Have the singing students come upon the “dead” ones and stare…then burst into applause. As students sit back down, discuss what an amazing story they just heard/acted. Did the army of God even have to do any fighting? No! The only weapons they used were voices! God promised that the battle was not theirs; it was HIS. They just had to trust, praise, sing, and shout! God sent the ambush and not one of the offending army escaped. And how did the people of Judah respond? With more praise, of course! They lived with an attitude of constant worship and praise.
Of course, as we mentioned earlier, worship does not mean only music and singing. We worship through our actions by having firm faith that God will act through us. We worship in our conversations with people; in our thoughts; in anything. We can also worship through prayer. When we pray, we take our worries and problems and present them to the most powerful One in the universe, trusting that even if it isn’t what we would expect, God will handle it.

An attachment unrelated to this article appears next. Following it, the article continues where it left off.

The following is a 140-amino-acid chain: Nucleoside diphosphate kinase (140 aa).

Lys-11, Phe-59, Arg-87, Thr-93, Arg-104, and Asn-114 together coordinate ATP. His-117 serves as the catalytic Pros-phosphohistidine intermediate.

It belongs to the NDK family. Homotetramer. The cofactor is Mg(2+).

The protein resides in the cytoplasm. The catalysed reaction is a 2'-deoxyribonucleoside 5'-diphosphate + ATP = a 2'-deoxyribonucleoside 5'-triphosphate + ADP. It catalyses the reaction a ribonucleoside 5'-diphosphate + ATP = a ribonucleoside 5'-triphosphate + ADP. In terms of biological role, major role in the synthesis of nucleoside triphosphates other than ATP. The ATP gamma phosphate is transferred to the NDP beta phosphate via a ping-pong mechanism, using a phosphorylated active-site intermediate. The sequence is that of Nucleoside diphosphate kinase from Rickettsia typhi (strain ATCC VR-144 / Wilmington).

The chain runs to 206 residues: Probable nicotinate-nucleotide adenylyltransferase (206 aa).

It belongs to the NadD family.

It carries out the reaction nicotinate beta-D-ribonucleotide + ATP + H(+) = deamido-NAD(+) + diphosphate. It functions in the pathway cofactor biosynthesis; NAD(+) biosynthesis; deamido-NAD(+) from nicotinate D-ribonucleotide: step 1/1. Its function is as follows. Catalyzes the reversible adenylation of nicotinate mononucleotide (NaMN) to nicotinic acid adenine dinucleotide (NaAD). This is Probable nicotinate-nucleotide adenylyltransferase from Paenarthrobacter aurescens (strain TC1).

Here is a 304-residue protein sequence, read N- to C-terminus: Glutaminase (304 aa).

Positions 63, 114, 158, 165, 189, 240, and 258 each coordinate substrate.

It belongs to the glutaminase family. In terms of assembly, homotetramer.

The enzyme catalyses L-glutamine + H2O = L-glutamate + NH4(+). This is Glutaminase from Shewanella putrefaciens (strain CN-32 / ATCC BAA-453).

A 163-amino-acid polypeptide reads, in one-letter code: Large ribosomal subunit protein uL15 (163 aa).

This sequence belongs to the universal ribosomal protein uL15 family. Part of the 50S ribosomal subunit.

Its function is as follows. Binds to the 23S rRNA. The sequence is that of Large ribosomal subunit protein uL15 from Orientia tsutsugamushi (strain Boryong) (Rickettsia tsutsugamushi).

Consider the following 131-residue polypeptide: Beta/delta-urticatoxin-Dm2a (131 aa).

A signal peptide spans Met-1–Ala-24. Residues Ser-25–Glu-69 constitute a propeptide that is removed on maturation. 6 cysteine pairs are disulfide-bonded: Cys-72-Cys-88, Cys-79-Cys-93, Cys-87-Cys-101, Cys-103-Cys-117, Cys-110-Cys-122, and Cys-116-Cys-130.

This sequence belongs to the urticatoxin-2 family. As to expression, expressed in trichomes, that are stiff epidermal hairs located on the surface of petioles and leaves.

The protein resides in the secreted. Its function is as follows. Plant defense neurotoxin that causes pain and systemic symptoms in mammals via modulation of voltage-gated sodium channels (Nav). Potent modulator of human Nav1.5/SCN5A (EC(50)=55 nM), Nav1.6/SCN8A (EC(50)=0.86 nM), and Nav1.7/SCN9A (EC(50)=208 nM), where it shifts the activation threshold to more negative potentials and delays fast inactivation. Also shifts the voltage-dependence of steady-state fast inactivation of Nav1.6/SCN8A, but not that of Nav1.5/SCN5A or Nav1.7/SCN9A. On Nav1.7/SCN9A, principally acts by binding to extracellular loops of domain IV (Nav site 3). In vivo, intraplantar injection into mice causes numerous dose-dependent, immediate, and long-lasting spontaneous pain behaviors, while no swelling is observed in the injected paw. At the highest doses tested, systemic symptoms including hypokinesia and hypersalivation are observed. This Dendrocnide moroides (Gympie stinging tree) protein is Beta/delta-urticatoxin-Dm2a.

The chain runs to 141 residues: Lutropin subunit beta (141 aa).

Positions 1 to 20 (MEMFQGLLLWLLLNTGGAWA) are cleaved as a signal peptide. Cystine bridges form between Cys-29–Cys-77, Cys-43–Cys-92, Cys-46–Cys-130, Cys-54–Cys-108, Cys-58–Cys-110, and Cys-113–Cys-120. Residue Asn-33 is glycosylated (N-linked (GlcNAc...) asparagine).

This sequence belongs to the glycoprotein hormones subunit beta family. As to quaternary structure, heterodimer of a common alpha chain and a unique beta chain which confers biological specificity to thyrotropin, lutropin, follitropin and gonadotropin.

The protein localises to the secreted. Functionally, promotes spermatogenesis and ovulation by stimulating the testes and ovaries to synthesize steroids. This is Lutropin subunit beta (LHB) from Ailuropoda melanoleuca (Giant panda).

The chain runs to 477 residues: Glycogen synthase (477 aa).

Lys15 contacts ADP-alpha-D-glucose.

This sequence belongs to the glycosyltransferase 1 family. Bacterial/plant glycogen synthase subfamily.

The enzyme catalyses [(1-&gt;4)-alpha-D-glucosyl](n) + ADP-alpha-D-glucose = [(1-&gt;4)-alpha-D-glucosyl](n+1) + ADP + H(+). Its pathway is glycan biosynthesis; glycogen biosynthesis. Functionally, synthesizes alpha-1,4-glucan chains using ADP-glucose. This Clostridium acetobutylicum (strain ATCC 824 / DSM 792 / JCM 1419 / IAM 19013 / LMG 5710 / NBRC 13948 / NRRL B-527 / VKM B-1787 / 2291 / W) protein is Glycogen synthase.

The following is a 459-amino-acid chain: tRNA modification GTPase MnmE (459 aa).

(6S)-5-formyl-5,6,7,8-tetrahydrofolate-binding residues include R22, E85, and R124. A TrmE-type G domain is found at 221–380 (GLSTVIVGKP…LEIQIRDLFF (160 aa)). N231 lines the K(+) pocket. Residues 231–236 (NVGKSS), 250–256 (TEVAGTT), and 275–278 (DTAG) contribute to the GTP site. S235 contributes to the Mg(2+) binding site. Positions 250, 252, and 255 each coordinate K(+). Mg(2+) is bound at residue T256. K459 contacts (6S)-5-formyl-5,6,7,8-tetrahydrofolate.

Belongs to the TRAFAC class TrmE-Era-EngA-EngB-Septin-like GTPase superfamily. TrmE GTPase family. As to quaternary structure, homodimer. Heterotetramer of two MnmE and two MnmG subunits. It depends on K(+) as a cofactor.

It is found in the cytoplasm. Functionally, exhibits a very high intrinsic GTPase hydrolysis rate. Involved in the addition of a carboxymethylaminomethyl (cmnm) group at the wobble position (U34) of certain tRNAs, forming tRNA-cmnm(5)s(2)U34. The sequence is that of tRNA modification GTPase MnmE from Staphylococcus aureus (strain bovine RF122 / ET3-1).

Craft: Prayer boxes
When we give our concerns to God, they become his cares. He takes away our anxiety and we don’t have to stress about it anymore. Today we are going to make special containers to remind us of that. Provide each student with a container or box and allow them to decorate with paper, markers, stickers, craft jewels, etc…then provide small slips of paper. Explain that kids can write down worries or prayer requests and place them in the box. Once they go in the box, they belong to God and we must trust that He will handle them.
Close with prayer and reminder to trust and worship God…sometimes we need help from God just to believe and trust that He will do all He says. Remind students to let Him do the worrying and the fighting!